BBC World Service Radio: 3.40 GMT. The President of the Maldives, Mohamed Nasheed has been working on a novel plan to save his island nation from disappearing under water.

President Nasheed: The bottom line is that we are looking for dry land in the doomsday scenario - in the eventuality, unforeseen eventuality, of that happening. Now basically as a responsible politician, we do have to set up structures, we do have to set up processes that can be used by future generations. So therefore, in a sense, the idea is that we start the debate; we start the process now and see how far we could go from here.

BBC World Service Radio: How many people are in the Maldives?

President Nasheed: Three hundred thousand.

BBC World Service Radio: Three hundred thousand? And you got any idea where? They would move en masse. This is the idea, like a…

President Nasheed: Basically the concept is this. Look, we have to have dry land and so everyone should understand that if we sink then we would have to somewhere else. Before that eventuality we want to set up a form, a structure where it can, how it can work out.

BBC World Service Radio: Sure. It really is underway. I mean, I just wander where you might, where all these people might go. What are the options?

President Nasheed: We have to give people the options. I shouldn’t come out and tell them…

BBC World Service Radio: Okay. So you are not going to move as the nation and try and get a whole area of land and say, okay, we can set up here and this can also be called the New Maldives.

President Nasheed: Yeah. Ideally that would have to be the situation. Come on, we don’t want to loose our self as a nation, with loosing nationhood. You know…

BBC World Service Radio: And you said doomsday scenario. So this is what, many decades? What are the scientists saying about the rising sea level?

President Nasheed: Well, they are talking about 70 to 100 years.

BBC World Service Radio: And all the islands will be gone? And there are in the hundreds.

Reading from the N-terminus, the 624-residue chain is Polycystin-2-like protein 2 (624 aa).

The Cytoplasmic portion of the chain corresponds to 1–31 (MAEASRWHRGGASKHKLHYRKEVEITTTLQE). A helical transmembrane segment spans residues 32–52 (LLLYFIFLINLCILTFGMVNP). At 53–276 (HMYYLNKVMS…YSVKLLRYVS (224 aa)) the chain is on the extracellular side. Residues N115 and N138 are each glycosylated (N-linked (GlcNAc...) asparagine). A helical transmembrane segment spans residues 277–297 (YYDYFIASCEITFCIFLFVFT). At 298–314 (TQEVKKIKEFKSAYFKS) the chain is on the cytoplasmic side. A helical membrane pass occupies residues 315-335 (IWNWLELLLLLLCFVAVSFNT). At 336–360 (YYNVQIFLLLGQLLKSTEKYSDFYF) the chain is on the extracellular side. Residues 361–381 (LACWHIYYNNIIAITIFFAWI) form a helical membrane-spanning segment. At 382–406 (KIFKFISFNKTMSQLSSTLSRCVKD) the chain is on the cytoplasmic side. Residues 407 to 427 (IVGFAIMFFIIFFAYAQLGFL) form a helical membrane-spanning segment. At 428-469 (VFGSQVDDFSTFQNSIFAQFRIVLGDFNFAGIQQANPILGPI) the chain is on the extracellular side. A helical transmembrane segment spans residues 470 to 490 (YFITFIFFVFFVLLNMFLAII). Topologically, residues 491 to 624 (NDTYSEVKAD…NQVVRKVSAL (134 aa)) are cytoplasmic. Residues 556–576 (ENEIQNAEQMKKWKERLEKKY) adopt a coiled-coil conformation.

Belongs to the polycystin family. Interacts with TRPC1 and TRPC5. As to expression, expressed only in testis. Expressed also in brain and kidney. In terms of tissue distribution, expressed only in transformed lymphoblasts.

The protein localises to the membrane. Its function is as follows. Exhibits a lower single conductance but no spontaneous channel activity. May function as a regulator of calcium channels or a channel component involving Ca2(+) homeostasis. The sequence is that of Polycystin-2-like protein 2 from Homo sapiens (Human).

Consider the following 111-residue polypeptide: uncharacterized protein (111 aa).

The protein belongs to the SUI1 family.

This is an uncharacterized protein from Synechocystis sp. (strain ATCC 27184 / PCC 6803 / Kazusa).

President Nasheed: But if the science, if we don’t do anything now, the thing is we can do something now and avoid these kinds of unfortunate eventualities.

BBC World Service Radio: Okay. One of the things you want to do is this carbon neutral idea and converting how you get energy. Just explain a little bit.

President Nasheed: Basically right now, Kyoto Protocol and everything is based around not doing things. You are asking nations not to do this, not to do that. Instead of that, what we are suggesting is why don’t we think about ways of doing things – which is renewable energy. We feel that renewable energy is viable and it’s financially feasible, and therefore, you know, countries should go into that.

BBC World Service Radio: Not a problem with the Maldives – with sun and waves and wind, it’s obvious.

President Nasheed: Well, yeah. We have a lot of resources. And there is no point in us importing natural resources from other countries. And also while I feel that renewable energy is financially feasible, we are on the brink of a breakthrough, I am sure. There’s been so much investments into renewable energy. So just in the next few years we would see real good alternative renewable solutions.

BBC World Service Radio: Some skeptics say, you know, the Maldives has been talking a long time about disappearing under the waves for decades and nothing has happened and no island has yet, I believe, gone under. So is it just a lot of hot air, if I can say that about very little, that actually the sea levels aren’t changing. Is there proof that they are changing?

President Nasheed: There is lot erosion happening in the Maldives. We’ve had to evacuate some of the islands. This is real and you have to be in the Maldives to see that this is real. If you go and say this to the people of Maduvvari, for instance, this island wouldn’t believe you. They have to move homes, they have to build revetments, they have to build water breakers, they have to go into reclamation, and many adaptation programs.

BBC World Service Radio: Okay. A while ago you said you were going to get rid of you yacht. Is that right?

President Nasheed: Yes. I mean, we don’t need that. We could do without all that luxury yachts and palaces and things like that. You know, it’s just a simple thing to govern and just you do it simply.

BBC World Service Radio: Is this you approach? I mean, obviously you are very different to your predecessor. In fact he jailed you as we know. But I mean, you want to be what – a man of the people? It is a different approach.

President Nasheed: Well, I want to be a realistic person. I want to be able to work within the means of our own country. We have to do with what we earn.

BBC World Service Radio: Actually a yacht might be a good idea to escape a sinking island. Anyway, that was the President of the Maldives speaking to me when he came to London to visit the Queen.